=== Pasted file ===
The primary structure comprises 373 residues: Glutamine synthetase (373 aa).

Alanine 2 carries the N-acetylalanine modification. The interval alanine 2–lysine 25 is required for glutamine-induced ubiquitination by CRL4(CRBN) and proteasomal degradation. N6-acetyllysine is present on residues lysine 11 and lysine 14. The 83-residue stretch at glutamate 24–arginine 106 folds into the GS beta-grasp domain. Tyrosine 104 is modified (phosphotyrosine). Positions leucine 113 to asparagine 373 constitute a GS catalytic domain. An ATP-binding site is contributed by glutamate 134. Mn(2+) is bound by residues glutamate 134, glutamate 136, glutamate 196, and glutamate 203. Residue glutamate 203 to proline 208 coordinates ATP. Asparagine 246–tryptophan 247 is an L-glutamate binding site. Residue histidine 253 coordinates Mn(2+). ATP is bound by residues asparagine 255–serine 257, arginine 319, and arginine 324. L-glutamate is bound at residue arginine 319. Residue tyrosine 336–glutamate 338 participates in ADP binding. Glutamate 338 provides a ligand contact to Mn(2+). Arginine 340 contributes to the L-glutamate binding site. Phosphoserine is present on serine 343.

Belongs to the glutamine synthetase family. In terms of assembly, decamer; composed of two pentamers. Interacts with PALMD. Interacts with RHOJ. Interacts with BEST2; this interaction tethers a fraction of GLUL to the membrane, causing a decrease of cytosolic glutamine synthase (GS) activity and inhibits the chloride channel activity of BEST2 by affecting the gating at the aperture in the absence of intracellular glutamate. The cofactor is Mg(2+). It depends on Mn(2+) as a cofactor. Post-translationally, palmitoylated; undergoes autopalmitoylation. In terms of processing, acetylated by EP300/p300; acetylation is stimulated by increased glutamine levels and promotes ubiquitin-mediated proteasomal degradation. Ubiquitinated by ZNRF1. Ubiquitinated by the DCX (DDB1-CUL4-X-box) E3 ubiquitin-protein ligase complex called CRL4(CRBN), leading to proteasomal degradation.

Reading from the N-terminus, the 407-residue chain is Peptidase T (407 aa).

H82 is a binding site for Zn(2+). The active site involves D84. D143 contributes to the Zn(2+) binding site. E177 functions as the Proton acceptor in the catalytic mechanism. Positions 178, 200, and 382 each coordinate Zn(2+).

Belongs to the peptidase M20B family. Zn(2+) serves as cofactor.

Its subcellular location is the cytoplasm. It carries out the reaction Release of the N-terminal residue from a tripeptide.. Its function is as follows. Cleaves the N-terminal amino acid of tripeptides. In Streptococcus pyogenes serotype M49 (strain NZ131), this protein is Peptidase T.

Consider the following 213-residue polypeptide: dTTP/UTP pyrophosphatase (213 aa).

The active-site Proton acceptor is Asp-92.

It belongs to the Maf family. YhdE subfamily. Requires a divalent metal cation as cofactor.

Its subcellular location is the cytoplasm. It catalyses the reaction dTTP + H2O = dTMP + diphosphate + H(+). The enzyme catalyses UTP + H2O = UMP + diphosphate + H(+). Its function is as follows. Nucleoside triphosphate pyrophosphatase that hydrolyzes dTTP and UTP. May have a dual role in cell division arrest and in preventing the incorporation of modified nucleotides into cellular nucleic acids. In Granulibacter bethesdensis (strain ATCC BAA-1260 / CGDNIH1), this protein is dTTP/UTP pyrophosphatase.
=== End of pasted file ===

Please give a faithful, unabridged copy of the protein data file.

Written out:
The primary structure comprises 373 residues: Glutamine synthetase (373 aa).

Alanine 2 carries the N-acetylalanine modification. The interval alanine 2–lysine 25 is required for glutamine-induced ubiquitination by CRL4(CRBN) and proteasomal degradation. N6-acetyllysine is present on residues lysine 11 and lysine 14. The 83-residue stretch at glutamate 24–arginine 106 folds into the GS beta-grasp domain. Tyrosine 104 is modified (phosphotyrosine). Positions leucine 113 to asparagine 373 constitute a GS catalytic domain. An ATP-binding site is contributed by glutamate 134. Mn(2+) is bound by residues glutamate 134, glutamate 136, glutamate 196, and glutamate 203. Residue glutamate 203 to proline 208 coordinates ATP. Asparagine 246–tryptophan 247 is an L-glutamate binding site. Residue histidine 253 coordinates Mn(2+). ATP is bound by residues asparagine 255–serine 257, arginine 319, and arginine 324. L-glutamate is bound at residue arginine 319. Residue tyrosine 336–glutamate 338 participates in ADP binding. Glutamate 338 provides a ligand contact to Mn(2+). Arginine 340 contributes to the L-glutamate binding site. Phosphoserine is present on serine 343.

Belongs to the glutamine synthetase family. In terms of assembly, decamer; composed of two pentamers. Interacts with PALMD. Interacts with RHOJ. Interacts with BEST2; this interaction tethers a fraction of GLUL to the membrane, causing a decrease of cytosolic glutamine synthase (GS) activity and inhibits the chloride channel activity of BEST2 by affecting the gating at the aperture in the absence of intracellular glutamate. The cofactor is Mg(2+). It depends on Mn(2+) as a cofactor. Post-translationally, palmitoylated; undergoes autopalmitoylation. In terms of processing, acetylated by EP300/p300; acetylation is stimulated by increased glutamine levels and promotes ubiquitin-mediated proteasomal degradation. Ubiquitinated by ZNRF1. Ubiquitinated by the DCX (DDB1-CUL4-X-box) E3 ubiquitin-protein ligase complex called CRL4(CRBN), leading to proteasomal degradation.

Reading from the N-terminus, the 407-residue chain is Peptidase T (407 aa).

H82 is a binding site for Zn(2+). The active site involves D84. D143 contributes to the Zn(2+) binding site. E177 functions as the Proton acceptor in the catalytic mechanism. Positions 178, 200, and 382 each coordinate Zn(2+).

Belongs to the peptidase M20B family. Zn(2+) serves as cofactor.

Its subcellular location is the cytoplasm. It carries out the reaction Release of the N-terminal residue from a tripeptide.. Its function is as follows. Cleaves the N-terminal amino acid of tripeptides. In Streptococcus pyogenes serotype M49 (strain NZ131), this protein is Peptidase T.

Consider the following 213-residue polypeptide: dTTP/UTP pyrophosphatase (213 aa).

The active-site Proton acceptor is Asp-92.

It belongs to the Maf family. YhdE subfamily. Requires a divalent metal cation as cofactor.

Its subcellular location is the cytoplasm. It catalyses the reaction dTTP + H2O = dTMP + diphosphate + H(+). The enzyme catalyses UTP + H2O = UMP + diphosphate + H(+). Its function is as follows. Nucleoside triphosphate pyrophosphatase that hydrolyzes dTTP and UTP. May have a dual role in cell division arrest and in preventing the incorporation of modified nucleotides into cellular nucleic acids. In Granulibacter bethesdensis (strain ATCC BAA-1260 / CGDNIH1), this protein is dTTP/UTP pyrophosphatase.